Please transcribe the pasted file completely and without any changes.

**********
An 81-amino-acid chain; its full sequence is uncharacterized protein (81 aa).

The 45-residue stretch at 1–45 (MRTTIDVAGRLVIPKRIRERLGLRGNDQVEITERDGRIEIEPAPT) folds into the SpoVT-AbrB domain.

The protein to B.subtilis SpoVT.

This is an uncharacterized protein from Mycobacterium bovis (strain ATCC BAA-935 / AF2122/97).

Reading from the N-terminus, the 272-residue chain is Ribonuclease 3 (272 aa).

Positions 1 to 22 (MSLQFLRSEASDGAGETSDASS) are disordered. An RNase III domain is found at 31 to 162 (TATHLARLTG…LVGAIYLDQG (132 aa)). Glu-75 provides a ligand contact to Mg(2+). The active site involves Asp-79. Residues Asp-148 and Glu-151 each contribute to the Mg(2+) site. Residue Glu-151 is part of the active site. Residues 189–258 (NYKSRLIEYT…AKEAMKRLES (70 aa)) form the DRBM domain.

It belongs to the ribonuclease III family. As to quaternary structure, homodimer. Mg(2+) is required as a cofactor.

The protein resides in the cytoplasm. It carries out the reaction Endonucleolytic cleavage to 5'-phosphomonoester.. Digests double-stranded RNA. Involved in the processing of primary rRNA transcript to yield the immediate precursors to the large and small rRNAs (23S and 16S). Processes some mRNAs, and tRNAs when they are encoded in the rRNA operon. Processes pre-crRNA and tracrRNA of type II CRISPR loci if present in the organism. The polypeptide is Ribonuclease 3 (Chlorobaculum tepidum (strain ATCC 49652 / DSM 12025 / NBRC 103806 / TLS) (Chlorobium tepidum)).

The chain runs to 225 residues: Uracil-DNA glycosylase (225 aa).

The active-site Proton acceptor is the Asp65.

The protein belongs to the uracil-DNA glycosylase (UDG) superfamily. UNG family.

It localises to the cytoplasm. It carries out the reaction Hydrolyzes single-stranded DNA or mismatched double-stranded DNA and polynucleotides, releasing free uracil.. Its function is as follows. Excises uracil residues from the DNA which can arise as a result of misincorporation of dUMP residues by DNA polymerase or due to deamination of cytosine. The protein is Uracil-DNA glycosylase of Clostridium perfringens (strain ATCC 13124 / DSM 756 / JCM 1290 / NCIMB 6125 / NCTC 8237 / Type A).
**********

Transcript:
An 81-amino-acid chain; its full sequence is uncharacterized protein (81 aa).

The 45-residue stretch at 1–45 (MRTTIDVAGRLVIPKRIRERLGLRGNDQVEITERDGRIEIEPAPT) folds into the SpoVT-AbrB domain.

The protein to B.subtilis SpoVT.

This is an uncharacterized protein from Mycobacterium bovis (strain ATCC BAA-935 / AF2122/97).

Reading from the N-terminus, the 272-residue chain is Ribonuclease 3 (272 aa).

Positions 1 to 22 (MSLQFLRSEASDGAGETSDASS) are disordered. An RNase III domain is found at 31 to 162 (TATHLARLTG…LVGAIYLDQG (132 aa)). Glu-75 provides a ligand contact to Mg(2+). The active site involves Asp-79. Residues Asp-148 and Glu-151 each contribute to the Mg(2+) site. Residue Glu-151 is part of the active site. Residues 189–258 (NYKSRLIEYT…AKEAMKRLES (70 aa)) form the DRBM domain.

It belongs to the ribonuclease III family. As to quaternary structure, homodimer. Mg(2+) is required as a cofactor.

The protein resides in the cytoplasm. It carries out the reaction Endonucleolytic cleavage to 5'-phosphomonoester.. Digests double-stranded RNA. Involved in the processing of primary rRNA transcript to yield the immediate precursors to the large and small rRNAs (23S and 16S). Processes some mRNAs, and tRNAs when they are encoded in the rRNA operon. Processes pre-crRNA and tracrRNA of type II CRISPR loci if present in the organism. The polypeptide is Ribonuclease 3 (Chlorobaculum tepidum (strain ATCC 49652 / DSM 12025 / NBRC 103806 / TLS) (Chlorobium tepidum)).

The chain runs to 225 residues: Uracil-DNA glycosylase (225 aa).

The active-site Proton acceptor is the Asp65.

The protein belongs to the uracil-DNA glycosylase (UDG) superfamily. UNG family.

It localises to the cytoplasm. It carries out the reaction Hydrolyzes single-stranded DNA or mismatched double-stranded DNA and polynucleotides, releasing free uracil.. Its function is as follows. Excises uracil residues from the DNA which can arise as a result of misincorporation of dUMP residues by DNA polymerase or due to deamination of cytosine. The protein is Uracil-DNA glycosylase of Clostridium perfringens (strain ATCC 13124 / DSM 756 / JCM 1290 / NCIMB 6125 / NCTC 8237 / Type A).